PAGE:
Twice a year, approximately three weeks both before and after the summer solstice, the sunset lines up with the street grid of Manhattan. The term for this, Manhattanhenge, was coined in 2002 by astrophysicist, Neil deGrasse Tyson of the American Museum of Natural History as a reference to Stonehenge in England. It only applies to those streets beginning with 14th and going to upper Manhattan that were laid out in 1811.
The photo below showing the Empire State Building with the setting sun was taken at the intersection of 34th Street and Park Avenue using a Fuji X-Pro1 and Touit 12mm f/2.8 lens I am testing for a blog review coming soon.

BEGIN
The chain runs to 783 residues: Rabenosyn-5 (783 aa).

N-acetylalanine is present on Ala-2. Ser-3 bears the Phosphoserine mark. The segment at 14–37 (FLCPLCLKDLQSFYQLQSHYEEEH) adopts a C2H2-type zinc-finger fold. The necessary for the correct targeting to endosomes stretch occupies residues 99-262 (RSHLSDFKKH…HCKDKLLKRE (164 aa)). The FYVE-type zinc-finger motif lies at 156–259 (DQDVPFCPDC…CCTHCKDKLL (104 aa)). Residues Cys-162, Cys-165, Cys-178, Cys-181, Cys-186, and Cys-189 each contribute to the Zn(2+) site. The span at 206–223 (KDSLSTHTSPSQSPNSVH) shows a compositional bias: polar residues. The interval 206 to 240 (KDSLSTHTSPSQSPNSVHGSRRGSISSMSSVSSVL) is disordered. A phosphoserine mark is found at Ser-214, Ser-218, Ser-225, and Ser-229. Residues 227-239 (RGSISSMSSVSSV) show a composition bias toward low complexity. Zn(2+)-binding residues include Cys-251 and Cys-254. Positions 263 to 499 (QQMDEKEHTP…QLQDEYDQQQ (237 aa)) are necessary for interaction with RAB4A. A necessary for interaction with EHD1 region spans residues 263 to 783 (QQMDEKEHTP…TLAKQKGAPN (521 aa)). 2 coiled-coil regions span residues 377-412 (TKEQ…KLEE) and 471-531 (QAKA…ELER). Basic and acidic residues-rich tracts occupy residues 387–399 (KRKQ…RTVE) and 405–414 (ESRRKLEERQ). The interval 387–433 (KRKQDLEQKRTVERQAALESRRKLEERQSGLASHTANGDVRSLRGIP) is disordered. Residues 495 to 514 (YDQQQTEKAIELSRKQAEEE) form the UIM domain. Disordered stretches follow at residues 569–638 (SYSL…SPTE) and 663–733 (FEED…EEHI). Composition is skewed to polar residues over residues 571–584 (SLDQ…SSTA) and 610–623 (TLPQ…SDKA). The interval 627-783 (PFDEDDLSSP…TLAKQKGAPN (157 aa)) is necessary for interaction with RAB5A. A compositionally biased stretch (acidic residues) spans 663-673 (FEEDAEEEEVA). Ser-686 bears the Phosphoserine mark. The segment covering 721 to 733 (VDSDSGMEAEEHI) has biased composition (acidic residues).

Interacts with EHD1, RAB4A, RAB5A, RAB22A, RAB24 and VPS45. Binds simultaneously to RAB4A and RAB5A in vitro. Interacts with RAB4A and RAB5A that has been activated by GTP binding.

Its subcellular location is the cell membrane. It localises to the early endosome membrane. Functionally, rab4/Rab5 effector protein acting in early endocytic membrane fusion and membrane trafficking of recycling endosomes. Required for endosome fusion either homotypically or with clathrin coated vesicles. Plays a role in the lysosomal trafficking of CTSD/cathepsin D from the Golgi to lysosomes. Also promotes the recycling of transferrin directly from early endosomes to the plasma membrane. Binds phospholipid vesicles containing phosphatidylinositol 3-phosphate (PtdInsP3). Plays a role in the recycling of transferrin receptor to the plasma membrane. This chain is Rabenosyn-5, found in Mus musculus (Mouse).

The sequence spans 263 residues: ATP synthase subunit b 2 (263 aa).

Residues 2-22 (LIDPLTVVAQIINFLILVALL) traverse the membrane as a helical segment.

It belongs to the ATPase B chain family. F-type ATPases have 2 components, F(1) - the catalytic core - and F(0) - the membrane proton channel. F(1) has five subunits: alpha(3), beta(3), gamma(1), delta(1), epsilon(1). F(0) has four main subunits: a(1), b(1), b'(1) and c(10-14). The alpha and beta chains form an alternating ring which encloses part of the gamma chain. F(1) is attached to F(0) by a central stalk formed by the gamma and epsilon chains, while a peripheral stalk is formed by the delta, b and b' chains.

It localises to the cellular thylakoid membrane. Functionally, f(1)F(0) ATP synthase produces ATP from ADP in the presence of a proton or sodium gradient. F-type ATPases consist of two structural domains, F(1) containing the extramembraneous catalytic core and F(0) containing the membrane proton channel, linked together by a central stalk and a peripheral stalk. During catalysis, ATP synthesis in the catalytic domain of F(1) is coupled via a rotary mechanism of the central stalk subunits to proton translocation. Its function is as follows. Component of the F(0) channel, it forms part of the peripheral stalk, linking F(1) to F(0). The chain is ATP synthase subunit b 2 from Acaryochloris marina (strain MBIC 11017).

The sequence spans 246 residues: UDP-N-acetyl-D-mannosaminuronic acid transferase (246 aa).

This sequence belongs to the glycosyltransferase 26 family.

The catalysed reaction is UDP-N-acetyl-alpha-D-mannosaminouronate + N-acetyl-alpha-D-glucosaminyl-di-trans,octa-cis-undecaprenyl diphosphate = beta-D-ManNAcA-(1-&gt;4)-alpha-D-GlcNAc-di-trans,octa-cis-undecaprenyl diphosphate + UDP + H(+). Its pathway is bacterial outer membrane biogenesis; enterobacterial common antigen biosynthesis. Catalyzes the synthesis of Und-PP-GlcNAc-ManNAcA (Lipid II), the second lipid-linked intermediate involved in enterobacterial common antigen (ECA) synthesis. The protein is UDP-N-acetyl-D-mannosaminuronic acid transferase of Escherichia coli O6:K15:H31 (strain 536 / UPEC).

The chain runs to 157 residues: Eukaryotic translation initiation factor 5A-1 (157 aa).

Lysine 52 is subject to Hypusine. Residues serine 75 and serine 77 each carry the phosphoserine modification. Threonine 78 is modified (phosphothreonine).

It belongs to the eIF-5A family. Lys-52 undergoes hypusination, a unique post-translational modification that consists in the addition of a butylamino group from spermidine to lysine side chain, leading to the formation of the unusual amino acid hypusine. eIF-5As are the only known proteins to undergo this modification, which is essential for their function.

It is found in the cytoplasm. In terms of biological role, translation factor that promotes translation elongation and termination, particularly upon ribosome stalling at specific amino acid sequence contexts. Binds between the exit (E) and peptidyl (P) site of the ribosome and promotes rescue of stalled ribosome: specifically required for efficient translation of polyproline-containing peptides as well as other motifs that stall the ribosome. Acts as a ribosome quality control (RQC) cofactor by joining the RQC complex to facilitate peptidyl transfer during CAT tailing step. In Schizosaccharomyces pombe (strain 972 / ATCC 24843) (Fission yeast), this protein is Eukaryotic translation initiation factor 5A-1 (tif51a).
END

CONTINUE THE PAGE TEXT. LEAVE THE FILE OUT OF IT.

|Taken with a Fuji X-Pro1 and Touit 12mm lens at ISO 400, aperture of f/5.6, and 1/250 second exposure.|
|Taken with a Fuji X-Pro1 and 18-55mm zoom set to 30mm.|
How to Photograph Manhattanhenge:
|In this case a moderate wide angle focal length of 35mm includes a full view of the city with the Chrysler Building on the right framing the setting sun.|
|Here a long telephoto lens of 400mm compress the space. This enhances the congestion of traffic and provides a solid circular shape to the sun. The refracted blurs over the traffic were caused by shooting directly into such a powerful light.|